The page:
The center has had a national impact on wolf conservation through research. Since 1991 Callahan and her team have worked with the St. Louis Zoo on the Mexican gray wolf (Canis lupus baileyi) reintroduction program. Callahan and the zoo researchers were able to use captive individuals from recovered populations of gray wolves, as they still do today, to test reproductive strategies, including artificial insemination and the use of synthetic hormones to induce ovulation. Today, close to 50 Mexican wolves have been reintroduced in the American Southwest, and 300 are in captive facilities.
Red wolves (Canis rufus) arrived at the center in 1996 for captive breeding efforts as part of an ongoing federal reintroduction project. Declared ecologically extinct in 1979, a small population of red wolves has persisted in captivity. This southeastern U.S. wolf has been losing genetic diversity due to a small population and interbreeding with coyotes. "They're down to 10 breeding lines," Callahan said, "so they have arranged marriages. Sometimes they don't work out. Unlike dogs, wolves exhibit high mate selectivity."
Wolves have fascinated Callahan since the age of 8, when her parents gave her wolf biologist David Mech's seminal book, The Wolf. "I gobbled it," she said, and remembered thinking, "This is an animal that is worthy of understanding." After attending a Mech lecture in 1970 in Rochester, where she lived, she wrote to him.
"I was worried there wouldn't be wolves when I grew up, and I really wanted to study them. He wrote back and assured me that there would be wolves. [He] sent me a little printout of the timber wolf in Minnesota. I still have it." In 1970 wolves were not yet listed as an endangered species. Mech was an early champion of protecting timber wolf populations and drawing attention to their declining numbers.
Nearly 40 years later, Callahan is living her childhood dream.
After finishing the rounds at the Carlos Avery site, we drove a few miles northwest to 165 acres of land the nonprofit purchased and placed in a state conservation easement a couple of years ago. Callahan feels strongly that the center has been a guest of the DNR. It is time for the center to have a place of its own, she said. Plus, the center needs more space for the animals. The new site has a caretaker's house, a log cabin built by volunteers, and some enclosures that already house a few wolves.
The new property also hosts a special youth turkey hunt every spring and a deer bow hunt in the fall, specifically for kids from nonhunting families. Callahan said the special hunts are a way to incorporate a hunting philosophy and ethic into the Wildlife Science Center's programs. "The center is not just about preservation," she said. "It is about conservation and how to inspire a relationship with the outdoors."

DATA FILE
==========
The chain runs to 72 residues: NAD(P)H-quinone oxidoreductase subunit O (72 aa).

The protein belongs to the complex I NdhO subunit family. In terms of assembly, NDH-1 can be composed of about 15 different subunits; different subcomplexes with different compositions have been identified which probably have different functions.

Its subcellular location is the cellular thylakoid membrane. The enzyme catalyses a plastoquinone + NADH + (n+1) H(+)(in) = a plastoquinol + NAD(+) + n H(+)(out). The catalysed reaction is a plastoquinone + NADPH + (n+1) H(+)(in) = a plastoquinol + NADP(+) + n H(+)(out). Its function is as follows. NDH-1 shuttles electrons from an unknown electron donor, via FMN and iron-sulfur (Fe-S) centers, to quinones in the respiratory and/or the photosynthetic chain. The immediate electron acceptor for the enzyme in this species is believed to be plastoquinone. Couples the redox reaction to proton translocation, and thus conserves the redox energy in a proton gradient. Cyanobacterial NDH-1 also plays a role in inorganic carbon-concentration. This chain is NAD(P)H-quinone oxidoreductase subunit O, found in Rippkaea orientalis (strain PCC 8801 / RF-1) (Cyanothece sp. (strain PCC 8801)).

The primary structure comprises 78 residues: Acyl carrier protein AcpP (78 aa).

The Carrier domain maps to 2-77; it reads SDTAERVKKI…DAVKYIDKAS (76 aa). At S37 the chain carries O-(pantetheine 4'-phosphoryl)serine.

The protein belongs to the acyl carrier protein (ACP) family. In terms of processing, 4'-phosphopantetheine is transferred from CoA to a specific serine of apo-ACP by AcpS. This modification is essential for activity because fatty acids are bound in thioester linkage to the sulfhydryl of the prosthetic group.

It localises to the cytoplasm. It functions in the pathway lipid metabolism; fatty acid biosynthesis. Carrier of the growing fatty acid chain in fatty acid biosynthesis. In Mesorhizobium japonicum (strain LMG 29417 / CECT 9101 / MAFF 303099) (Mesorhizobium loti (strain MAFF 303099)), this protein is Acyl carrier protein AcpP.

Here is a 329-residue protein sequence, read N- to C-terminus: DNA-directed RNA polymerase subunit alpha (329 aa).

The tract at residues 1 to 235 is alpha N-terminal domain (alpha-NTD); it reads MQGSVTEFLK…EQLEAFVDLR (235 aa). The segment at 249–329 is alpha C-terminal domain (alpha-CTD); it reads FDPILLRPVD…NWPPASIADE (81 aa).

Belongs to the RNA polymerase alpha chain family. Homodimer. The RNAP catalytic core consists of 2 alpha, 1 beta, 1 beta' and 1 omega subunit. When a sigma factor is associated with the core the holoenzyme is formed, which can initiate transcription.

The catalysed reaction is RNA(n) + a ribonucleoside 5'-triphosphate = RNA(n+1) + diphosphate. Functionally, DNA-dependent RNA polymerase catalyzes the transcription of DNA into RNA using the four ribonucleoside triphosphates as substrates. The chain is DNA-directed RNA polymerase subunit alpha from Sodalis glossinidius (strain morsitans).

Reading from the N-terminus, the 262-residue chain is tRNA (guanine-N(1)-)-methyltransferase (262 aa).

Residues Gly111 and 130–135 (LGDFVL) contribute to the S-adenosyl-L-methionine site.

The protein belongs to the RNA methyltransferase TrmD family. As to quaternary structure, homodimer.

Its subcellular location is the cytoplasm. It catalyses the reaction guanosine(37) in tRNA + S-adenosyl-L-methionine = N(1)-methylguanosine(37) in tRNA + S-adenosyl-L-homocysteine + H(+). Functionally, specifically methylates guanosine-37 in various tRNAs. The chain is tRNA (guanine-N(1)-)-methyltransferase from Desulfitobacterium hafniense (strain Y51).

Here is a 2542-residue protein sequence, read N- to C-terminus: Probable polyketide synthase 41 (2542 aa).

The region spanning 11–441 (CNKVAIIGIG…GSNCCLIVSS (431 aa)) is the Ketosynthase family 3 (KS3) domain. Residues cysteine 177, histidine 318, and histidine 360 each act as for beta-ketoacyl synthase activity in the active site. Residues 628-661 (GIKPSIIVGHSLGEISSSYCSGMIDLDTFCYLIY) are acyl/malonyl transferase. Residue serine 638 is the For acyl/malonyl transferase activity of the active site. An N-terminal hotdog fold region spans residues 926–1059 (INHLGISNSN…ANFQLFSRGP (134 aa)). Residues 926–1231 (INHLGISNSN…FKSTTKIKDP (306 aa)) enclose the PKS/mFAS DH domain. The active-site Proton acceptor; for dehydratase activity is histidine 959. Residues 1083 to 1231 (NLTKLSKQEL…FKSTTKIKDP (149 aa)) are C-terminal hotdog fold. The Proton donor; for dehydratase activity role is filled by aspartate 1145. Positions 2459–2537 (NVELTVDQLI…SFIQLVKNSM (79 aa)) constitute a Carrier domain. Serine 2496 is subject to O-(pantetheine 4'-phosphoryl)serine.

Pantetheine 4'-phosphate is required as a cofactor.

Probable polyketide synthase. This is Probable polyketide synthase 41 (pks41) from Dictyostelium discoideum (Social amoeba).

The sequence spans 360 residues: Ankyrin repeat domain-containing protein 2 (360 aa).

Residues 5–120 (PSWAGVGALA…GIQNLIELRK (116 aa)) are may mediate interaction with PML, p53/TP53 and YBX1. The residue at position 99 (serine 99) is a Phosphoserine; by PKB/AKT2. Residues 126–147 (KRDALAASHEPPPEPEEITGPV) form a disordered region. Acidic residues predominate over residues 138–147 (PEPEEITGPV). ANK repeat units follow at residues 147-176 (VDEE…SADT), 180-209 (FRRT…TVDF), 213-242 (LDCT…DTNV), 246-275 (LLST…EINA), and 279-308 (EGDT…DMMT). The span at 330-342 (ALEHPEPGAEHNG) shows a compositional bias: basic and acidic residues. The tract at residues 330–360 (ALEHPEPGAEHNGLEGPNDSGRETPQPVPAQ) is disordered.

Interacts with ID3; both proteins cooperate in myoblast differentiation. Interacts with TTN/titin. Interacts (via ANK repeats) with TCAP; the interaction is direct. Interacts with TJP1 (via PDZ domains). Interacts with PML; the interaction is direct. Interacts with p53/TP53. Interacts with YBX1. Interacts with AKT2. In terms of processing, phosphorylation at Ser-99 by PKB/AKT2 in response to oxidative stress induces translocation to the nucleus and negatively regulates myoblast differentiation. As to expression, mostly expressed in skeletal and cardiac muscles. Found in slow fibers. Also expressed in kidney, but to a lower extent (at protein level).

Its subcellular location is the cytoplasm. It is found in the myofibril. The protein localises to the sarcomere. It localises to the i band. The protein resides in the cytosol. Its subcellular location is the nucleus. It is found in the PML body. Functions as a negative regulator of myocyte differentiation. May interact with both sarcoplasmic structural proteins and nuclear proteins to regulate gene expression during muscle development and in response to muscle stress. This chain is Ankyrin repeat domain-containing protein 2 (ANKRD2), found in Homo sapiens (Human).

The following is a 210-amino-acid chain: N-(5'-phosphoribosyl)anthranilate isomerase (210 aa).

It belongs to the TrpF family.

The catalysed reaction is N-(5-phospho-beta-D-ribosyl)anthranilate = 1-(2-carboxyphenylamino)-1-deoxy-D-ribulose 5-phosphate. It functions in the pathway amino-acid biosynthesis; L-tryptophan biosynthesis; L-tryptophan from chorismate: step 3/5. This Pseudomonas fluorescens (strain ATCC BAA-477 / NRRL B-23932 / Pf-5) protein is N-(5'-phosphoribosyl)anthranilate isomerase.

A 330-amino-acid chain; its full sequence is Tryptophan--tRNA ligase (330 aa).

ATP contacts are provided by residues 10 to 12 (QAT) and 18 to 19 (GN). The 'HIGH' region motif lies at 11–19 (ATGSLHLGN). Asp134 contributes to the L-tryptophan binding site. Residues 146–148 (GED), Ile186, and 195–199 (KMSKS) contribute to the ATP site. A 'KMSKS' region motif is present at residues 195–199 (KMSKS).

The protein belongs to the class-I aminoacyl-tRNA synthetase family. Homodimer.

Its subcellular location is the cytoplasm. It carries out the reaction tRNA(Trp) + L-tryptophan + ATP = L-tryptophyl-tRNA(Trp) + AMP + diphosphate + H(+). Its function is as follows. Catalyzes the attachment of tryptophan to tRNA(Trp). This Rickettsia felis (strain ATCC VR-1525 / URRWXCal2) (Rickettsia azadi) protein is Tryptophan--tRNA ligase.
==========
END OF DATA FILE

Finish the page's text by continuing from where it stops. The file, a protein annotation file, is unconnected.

As Callahan and I approached the gate of an enclosure, two wolves stood at the back, with ears up, tails out, and yellow eyes intent on us. We opened the gate and slipped inside. Callahan was wearing a partially shredded Carhartt jacket; heavy-duty Arctic Carhartt bib overalls; and sturdy work boots for warmth and protection from sharp toenails and teeth.
She walked forward, calling to the wolves in a high-pitched voice, "Come here, guys." Almost immediately, the wolves lowered their tails and raced forward, as Callahan bent down on one knee. Then they were upon her, pushing their muzzles near her face, spinning around, reveling in her touch. These wolves regarded Callahan as the alpha female of their pack.
Callahan has never regretted her decision to work as a wildlife biologist, even with the long hours and sometimes uncomfortable outdoor conditions. She encourages young people who are seeking a similar career to "go for it." But, Callahan said, wildlife biologists should, "expect to work on many projects, get [your] feet dirty, [and] get in the field. Learn what it's like not to shower for a week, and live out of a tent and eat oatmeal."
With a chuckle she added, "Learn how to drive a manual transmission truck.
"Because most wildlife groups are going to go with the lowest bid vehicle, almost invariably a manual transmission. What happens if your truck stalls on a hill?" she continued, with a smile that said she's been there.
"You need to know your way around machines, knowing what's a clutch or two-cycle engine."
Suddenly, Callahan's words were interrupted as a primeval sound cut through the chilly air. It started low and gradually rose in strength and octave, joined by yips and barks, winding around us. In the enclosures, wisps of breath from open muzzles drifted and dissipated in seconds. The wolves at the Wildlife Science Center, for reasons known only to them, had just voiced an opinion about the day that was ending.
Learn more about the Wildlife Science Center.
Liked this story? Email it to a friend.